They called themselves the Three Musketeers. All for one and one for all, and that's the way it would always be. They wore their Levi's pale and low, their white bucks meticulously aged to a velvety gray, their hair Princeton cut. They avoided girls, hated chores, begged for money, and dreamed of freedom.
Freedom was not a mystery. Freedom equaled transportation and transportation equaled freedom. It was as simple as that.
Bicycles had given them their first taste. From their bikes they saw their world in a whole new way, not the distorted, oblique view they got from the back seat of the family sedan, or through the grimy windows of the uptown bus, but on their own terms, at their own speed, from their own point of view. From their bikes the world looked different, closer, more real, full of color and energy. From their bikes the world belonged to them in a way that made them whoop and holler. They had been on their bikes, jouncing along a path through the woods at Palmer Park, when one of them, waving a stick in the air like a sword, first called out the words, “The Three Musketeers!”
Earl, Dean and Mike had met at church when they were ten, became best friends, hung out together at Sunday morning services and the Sunday night youth group. On fair summer days they'd hook up and cruise the town, Dean and Earl on Schwinns, Mike on his Monkey Wards copy, hitting their usual stops like Emil's Texaco Station, the woods and pond at the park, the cluster of shops downtown; but often, they rode without any destination in mind, just for the joy of it, racing up side streets and down alleys, banking around corners at speed, cutting up driveways and across sidewalks and lawns.
Long before they were old enough to drive, cars were their obsession, and when they'd spot something special, a hot car, an odd car, a fabulous car, they'd call it out, I.D. it, cruise it, circle it, touch it, peer inside, know it, make it their own, a marriage of metal and mind and heart. Stoodies. T-Birds. Boxy Nashes with seats that made into a bed. Caddie Coupe de Villes for the rich. Henry Js for the poor. Crestlines. Victoria hardtop convertibles. Hudson Hornets. Imperials with three hundred horses under the hood. Hot rods. Chopped and channeled lowriders with dual cans. Bullet-nosed Mercs with bubble skirts. Whitewalls and chrome.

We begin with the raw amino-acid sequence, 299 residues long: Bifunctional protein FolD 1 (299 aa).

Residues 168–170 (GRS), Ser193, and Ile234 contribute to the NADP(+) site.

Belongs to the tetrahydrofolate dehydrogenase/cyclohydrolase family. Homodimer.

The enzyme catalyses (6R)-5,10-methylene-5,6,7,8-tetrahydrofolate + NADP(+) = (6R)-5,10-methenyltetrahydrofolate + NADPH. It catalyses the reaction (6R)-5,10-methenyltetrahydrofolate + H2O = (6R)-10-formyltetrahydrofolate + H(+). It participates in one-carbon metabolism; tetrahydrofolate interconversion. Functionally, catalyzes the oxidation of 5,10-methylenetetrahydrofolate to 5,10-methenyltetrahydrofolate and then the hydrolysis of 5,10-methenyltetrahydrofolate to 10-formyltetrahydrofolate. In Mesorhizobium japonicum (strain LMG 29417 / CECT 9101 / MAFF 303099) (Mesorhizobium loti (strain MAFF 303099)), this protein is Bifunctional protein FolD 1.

On an otherwise normal September Saturday, Earl said he had something he wanted his friends to see, so they biked over to the neat brick bungalow where he lived. Earl led the way to the side door of the garage, unlocked it, and the boys stepped into the cool dimness. There, glowing softly under a hundred-watt bulb hanging from the ceiling, was a car, Earl's car, a maroon and white two-year-old Plymouth Belvedere four-door. Mike and Dean were speechless. Earl was still three months shy of being able to drive legally, so the three climbed in, Earl behind the wheel, Dean riding shotgun, Mike in back, and just sat there for the next two hours, talking little, each in his own waking dream, while on the car radio Tony Bennett crooned Rags to Riches and Teresa Brewer cooed Baby Baby Baby.
Years later, Mike understood that this day had been the beginning of the end for the Three Musketeers, the end of childhood. Earl, always a few steps ahead of his two friends, was soon dating girls, and that was pretty much it. Mike also came to understand that transportation really wasn't the same thing as freedom, that the idea that the two were one was an illusion, and that mobility merely led to confinement of a different kind. After all, look what it had come to—the purchase of a vehicle finally big enough to carry him and Barb and their three kids in comfort. And didn't the little ones grow up so quickly? They'd just taken the training wheels off their oldest boy's first bike. He'd be pedaling all over the neighborhood before they knew it.
George Dila’s story collection Nothing More to Tell was published by Mayapple Press in 2011. His stories and essays have appeared in numerous journals. He lives in Michigan. www.georgedila.com